Labor Comfort Principles

By: Gina Conley, CD(DONA), B.S. Exercise Science

How can your birth partner provide better comfort during labor?  Unless you plan to have a scheduled cesarean, you will most likely feel contractions during labor.  We encourage you to share our labor comfort principles with your birth partner so that you can both prepare to find comfort during your upcoming birth experience.

1)     Support & Comfort During Contractions

Support:  Is the mother supported in the position which she chose to labor?  Take a look at major joints, such as the knees, hips, and shoulders to determine if they are supported.  For instance, if she is kneeling on the floor certain things should be considered. Is there a cushion under her knees to provide support to those joints? Is there something for her to lean on so that she is supported in her upper body?

Take a quick scan of the laboring mother to see where you could provide more support in each position.  A few helpful tools to assist include birthing or stability balls, peanut balls, pillows, your arms/body as a birth partner, and the labor bed or soft surfaces.

Comfort: Comfort measures might include: counter pressure techniques like the double hip squeeze or rebozo scarf hip squeeze; a TENS unit; hydrotherapy if a tub or shower is available; aromatherapy through familiar and comforting scents; or simply holding her and speaking words of affection and affirmation (I’m so proud of you…You’re amazing…I love you).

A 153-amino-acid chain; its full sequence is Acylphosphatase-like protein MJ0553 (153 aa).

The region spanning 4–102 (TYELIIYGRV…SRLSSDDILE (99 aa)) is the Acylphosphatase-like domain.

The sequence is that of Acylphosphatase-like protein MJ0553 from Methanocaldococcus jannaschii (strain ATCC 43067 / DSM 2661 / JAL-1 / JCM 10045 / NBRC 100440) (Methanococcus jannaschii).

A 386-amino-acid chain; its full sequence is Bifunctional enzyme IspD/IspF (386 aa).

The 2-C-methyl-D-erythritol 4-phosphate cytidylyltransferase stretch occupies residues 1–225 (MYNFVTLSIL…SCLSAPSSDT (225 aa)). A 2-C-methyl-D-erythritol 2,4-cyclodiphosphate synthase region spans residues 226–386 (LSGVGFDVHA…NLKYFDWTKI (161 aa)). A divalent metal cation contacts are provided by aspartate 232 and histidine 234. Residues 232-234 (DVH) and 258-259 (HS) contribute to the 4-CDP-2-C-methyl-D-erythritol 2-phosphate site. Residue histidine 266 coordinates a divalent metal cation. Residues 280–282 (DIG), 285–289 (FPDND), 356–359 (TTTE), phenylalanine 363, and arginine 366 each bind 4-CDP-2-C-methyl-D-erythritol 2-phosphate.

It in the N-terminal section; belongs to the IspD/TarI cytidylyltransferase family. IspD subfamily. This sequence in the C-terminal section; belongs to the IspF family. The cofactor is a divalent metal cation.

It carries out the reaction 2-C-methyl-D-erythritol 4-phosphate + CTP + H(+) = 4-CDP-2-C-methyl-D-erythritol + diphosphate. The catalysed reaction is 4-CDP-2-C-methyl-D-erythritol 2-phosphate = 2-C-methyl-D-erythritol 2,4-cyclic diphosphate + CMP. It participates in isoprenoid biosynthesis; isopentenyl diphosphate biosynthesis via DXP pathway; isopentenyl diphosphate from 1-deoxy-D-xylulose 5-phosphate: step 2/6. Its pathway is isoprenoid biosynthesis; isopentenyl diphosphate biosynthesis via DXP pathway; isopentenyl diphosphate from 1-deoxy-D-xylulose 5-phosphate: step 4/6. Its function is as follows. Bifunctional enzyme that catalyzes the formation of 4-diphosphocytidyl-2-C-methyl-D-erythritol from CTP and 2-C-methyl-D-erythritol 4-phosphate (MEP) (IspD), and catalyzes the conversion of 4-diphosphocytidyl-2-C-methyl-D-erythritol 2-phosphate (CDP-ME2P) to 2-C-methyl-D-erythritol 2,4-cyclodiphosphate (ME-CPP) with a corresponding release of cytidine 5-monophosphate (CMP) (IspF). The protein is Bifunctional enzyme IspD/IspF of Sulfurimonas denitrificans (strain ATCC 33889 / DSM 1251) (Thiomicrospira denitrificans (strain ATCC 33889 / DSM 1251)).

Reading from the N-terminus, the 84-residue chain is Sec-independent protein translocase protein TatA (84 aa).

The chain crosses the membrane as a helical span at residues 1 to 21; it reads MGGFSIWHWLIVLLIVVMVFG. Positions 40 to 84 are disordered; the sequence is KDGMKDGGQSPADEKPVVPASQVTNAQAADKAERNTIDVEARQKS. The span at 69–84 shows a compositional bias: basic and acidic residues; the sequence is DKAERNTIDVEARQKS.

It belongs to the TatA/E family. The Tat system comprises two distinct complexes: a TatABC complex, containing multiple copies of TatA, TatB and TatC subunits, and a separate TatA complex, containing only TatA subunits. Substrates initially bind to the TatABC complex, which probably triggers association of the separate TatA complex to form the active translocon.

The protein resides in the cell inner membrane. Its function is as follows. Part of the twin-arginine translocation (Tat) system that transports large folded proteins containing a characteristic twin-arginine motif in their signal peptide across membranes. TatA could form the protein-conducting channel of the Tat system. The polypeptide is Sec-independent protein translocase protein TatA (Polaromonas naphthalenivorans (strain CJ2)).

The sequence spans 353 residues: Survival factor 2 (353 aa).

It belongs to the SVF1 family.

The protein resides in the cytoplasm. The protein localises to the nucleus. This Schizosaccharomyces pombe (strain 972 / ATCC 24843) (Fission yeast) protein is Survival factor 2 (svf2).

Your comfort during contractions should help the birthing mother to cope with the pain of the contraction, and may not be the same every, single contraction.  Some methods will only work for about 30-45 minutes before you need to adjust the comfort measure.

2)     Rest & Comfort In Between Contractions

Rest: In between contractions, the birthing mother needs to rest.  How can you facilitate rest?  Typically, helping her into a seated, all-fours, or lying down position will help her to rest.  If she is laboring in a standing up or kneeling position then she may need help to return to a seated position in between contractions.  Her time to rest is limited and so is her energy!  Conserve it as much as possible by physically helping her up and down. 

Options could include moving a stability ball or rocking chair behind her, then helping her sit down on it.  Take a scan around your home, birthing space, or hospital room to see what tools you have available that could be used to rest. Examples are but not limited to chairs, the ball, the bed, or the tub.  Make a mental list and pull from that list as the opportunity arises. 

Comfort:  The time in-between contractions is when the more massage type comfort techniques should be used. Prioritize this time as an opportunity to help her relax by offering massages, drinking water, a small snack, juice, or something to help give her some energy.  Remember to reassure her that she is doing an amazing job!  Labor is no joke!


We cover these principles and dive more in depth into how your birth partner can support you during labor with or without a doula in our childbirth education courses.  Upcoming classes are already halfway full!  Next dates are Sunday, Sept 22 and Oct 20 from 12-4pm.



Gina Conley